As we grow older, our sleep patterns also change, and it is all a normal part of the aging process. The sleep cycle comprises of several stages: light sleep; deep sleep; and rapid eye movement (REM) sleep, where active dreaming takes place. Changes in the sleep pattern in older people push them towards the lighter stages of sleep. Unfortunately, this isn’t the only change that affects their sleep—illnesses, multiple medications, and other factors affect their slumber, which results to them getting less sleep than they need.
The National Sleep Foundation recommends 7 to 9 hours of sleep for people aged 65 years and older, but unfortunately, this is rarely fulfilled. While we have yet to fully understand the benefits of sleeping, there are several studies that have looked into the sleeping practices and patterns of the elderly. Contemporary science has discovered a thing or two about these issues, along with other comorbidities.
Let’s take a look at what we know so far when it comes to sleep and the aged:
Dementia is a general term referring to symptoms that are associated with memory decline, to a point where a person’s normal everyday life is impaired. Alzheimer’s disease (AD) is a specific form of dementia that affects memory, behavior, and the overall mental capabilities of a person. Since sleep is believed to be an integral part of memory formation, several studies suggest that it has an association with the disease. Although the cause is not yet exactly known, there are certain proteins that build-up in the brain in AD patients, and continuous lack of sleep increases these proteins. Learn more about the relationship of sleep and this dreaded neurological disease.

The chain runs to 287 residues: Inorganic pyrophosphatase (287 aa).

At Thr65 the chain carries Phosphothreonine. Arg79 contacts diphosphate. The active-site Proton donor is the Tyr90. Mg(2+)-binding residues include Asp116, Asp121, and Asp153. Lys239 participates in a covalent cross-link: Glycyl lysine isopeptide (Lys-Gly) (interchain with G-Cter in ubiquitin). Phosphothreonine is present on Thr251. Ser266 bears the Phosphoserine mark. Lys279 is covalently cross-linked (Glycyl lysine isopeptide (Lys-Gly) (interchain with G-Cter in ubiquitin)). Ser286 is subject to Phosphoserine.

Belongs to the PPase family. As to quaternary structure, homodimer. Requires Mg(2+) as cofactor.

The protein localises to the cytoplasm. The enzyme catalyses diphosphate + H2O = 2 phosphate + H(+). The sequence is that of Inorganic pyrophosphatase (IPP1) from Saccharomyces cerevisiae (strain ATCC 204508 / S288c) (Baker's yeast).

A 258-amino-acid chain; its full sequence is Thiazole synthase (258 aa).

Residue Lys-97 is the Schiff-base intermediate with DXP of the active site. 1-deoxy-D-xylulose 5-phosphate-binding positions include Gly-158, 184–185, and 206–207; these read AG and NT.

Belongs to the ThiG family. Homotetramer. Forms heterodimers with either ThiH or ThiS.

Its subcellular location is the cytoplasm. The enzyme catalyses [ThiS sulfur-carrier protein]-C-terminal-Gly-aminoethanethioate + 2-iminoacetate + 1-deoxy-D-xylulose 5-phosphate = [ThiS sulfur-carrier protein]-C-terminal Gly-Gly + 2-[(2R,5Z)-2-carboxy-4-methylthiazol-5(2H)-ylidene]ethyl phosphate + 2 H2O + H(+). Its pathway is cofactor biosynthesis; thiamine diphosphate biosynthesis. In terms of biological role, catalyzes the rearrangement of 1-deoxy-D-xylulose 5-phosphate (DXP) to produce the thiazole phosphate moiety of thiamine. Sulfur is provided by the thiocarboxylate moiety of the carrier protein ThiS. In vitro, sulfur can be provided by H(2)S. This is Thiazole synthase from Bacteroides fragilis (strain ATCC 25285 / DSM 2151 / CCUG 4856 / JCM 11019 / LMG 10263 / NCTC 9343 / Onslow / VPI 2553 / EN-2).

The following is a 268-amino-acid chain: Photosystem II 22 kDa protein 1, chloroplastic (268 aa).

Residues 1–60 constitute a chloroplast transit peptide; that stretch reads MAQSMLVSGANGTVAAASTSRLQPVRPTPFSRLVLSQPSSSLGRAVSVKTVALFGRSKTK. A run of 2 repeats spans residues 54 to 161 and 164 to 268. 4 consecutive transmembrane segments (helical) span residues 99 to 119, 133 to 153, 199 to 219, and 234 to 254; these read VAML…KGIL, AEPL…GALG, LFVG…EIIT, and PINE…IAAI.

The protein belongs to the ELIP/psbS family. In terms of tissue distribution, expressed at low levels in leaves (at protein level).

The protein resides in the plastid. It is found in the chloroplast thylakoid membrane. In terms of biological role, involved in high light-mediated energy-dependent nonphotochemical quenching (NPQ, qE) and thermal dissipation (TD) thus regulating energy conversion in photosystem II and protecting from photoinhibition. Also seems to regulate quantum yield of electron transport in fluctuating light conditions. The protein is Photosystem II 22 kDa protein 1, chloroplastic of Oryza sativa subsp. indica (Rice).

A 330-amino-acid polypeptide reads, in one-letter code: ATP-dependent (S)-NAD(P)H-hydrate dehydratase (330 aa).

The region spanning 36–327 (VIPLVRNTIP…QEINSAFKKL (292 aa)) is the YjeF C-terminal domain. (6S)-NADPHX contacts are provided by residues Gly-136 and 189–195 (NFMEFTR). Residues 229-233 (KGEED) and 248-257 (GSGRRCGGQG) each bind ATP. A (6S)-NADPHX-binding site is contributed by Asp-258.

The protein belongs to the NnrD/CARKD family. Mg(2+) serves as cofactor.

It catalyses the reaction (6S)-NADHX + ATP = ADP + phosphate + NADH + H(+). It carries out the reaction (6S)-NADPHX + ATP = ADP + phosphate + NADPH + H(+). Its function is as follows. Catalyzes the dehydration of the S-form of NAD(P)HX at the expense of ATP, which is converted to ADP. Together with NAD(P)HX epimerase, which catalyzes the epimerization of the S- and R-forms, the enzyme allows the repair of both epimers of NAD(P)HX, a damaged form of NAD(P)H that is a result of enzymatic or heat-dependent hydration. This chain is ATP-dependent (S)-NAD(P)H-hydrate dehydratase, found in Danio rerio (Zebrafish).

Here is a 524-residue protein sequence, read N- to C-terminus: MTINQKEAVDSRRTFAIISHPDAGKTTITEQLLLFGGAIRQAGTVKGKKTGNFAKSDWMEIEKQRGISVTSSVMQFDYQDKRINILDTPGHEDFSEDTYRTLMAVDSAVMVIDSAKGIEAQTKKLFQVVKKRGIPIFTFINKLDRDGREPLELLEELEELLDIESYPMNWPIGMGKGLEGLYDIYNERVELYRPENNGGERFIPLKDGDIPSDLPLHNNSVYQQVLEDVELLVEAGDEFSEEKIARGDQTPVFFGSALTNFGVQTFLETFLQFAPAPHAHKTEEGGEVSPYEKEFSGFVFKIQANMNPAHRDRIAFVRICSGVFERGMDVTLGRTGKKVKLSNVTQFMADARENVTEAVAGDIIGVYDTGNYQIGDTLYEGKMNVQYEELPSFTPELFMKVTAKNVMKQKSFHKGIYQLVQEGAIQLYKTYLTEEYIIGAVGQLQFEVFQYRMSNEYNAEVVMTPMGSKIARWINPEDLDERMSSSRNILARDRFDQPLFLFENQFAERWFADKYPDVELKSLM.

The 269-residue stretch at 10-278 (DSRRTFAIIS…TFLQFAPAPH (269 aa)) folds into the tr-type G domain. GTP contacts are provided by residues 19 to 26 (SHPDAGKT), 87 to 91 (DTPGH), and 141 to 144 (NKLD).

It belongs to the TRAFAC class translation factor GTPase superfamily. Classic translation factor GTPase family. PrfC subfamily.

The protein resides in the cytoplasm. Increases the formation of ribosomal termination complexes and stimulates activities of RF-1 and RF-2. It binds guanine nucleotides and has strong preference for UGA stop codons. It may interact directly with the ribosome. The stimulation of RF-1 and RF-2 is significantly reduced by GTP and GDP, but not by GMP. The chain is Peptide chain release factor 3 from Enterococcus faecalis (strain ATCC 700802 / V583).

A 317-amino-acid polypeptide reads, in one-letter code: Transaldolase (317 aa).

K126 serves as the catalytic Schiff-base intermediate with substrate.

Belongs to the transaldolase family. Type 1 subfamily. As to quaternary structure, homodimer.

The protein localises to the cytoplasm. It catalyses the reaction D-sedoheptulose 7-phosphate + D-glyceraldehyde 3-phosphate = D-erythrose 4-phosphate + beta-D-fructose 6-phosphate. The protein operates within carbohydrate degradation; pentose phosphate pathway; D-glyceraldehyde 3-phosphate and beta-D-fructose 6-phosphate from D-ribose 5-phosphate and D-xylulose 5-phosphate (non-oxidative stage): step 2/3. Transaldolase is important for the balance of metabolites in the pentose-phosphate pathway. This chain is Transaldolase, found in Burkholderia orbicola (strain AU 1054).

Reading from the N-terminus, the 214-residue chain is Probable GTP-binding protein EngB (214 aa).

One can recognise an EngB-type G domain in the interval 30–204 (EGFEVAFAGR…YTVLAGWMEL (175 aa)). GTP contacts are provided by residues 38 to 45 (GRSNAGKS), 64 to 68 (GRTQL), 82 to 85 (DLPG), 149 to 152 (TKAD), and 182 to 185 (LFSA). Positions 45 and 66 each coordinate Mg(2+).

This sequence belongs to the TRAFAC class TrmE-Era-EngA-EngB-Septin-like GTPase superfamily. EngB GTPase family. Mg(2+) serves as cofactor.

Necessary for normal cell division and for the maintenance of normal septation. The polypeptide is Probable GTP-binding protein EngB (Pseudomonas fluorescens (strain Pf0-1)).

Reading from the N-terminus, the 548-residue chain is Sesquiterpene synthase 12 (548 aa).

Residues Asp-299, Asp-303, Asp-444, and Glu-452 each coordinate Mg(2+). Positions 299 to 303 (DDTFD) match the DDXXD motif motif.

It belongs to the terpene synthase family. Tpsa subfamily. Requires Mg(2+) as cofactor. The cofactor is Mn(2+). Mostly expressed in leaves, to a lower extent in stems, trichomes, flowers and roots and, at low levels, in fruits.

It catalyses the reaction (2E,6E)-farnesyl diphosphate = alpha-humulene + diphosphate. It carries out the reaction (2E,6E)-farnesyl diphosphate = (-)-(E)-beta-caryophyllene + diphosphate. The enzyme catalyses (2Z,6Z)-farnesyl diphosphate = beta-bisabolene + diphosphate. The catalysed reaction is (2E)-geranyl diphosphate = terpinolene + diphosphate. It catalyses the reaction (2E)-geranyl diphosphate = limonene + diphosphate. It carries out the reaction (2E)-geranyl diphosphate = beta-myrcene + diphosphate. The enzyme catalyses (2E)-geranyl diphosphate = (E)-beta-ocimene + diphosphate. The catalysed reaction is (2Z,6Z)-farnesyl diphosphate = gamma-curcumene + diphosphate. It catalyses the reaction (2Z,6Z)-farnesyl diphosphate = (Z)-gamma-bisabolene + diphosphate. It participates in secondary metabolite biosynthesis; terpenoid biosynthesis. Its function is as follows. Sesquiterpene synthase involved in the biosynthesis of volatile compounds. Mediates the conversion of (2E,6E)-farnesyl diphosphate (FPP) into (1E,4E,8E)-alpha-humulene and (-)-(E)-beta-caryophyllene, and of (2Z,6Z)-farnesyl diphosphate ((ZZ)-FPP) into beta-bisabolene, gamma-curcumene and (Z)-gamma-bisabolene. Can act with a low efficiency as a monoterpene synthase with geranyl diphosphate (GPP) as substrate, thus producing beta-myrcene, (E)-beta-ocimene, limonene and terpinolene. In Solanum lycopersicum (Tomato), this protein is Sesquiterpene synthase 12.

Sleep medications are seniors’ first go-to when they have problems falling or staying asleep, but is it really a safe treatment for sleepless nights, especially for this age group? Different sleeping medications have varying side effects but a majority of them pose a form of rebound reaction similar to the effects of having little to no sleep at all. Falls and accidents are another danger caused by using sleeping pills due to grogginess and decreased concentration, and the elderly are a particularly vulnerable group for this since recuperation is not always 100%, and they usually suffer from complications which could ultimately lead to death. Check out a more in-depth discussion in the article.
Sleep becomes a little shallower and shorter as we go through life. When we are younger, we spend hours in the deepest stage of our sleep (REM sleep). As we grow older though, we spend less time in this stage, as we spend the greater part of the night in the NREM or the lighter stages of sleep. This is why older adults wake up frequently during their sleep and experience broken, less satisfying slumber. There are several causes of this: changes in the circadian rhythm and growth hormone levels are some of the primary suspects.
Five eye disorders have been associated with Obstructive Sleep Apnea, a potentially life- threatening condition with numerous serious complications if not promptly treated. Up to 32% of people aged over 65 experience sleep apnea, caused by comorbidities and changes in the airway due to aging. The association between OSA and these eye disorders are so strongly established that some doctors automatically issue a sleep study for patients who had been diagnosed with the eye condition. For example, 96% of people afflicted with Floppy Eye Syndrome, a disorder which mainly manifests as an aesthetic problem, also experience OSA. Read more on this relationship in the article.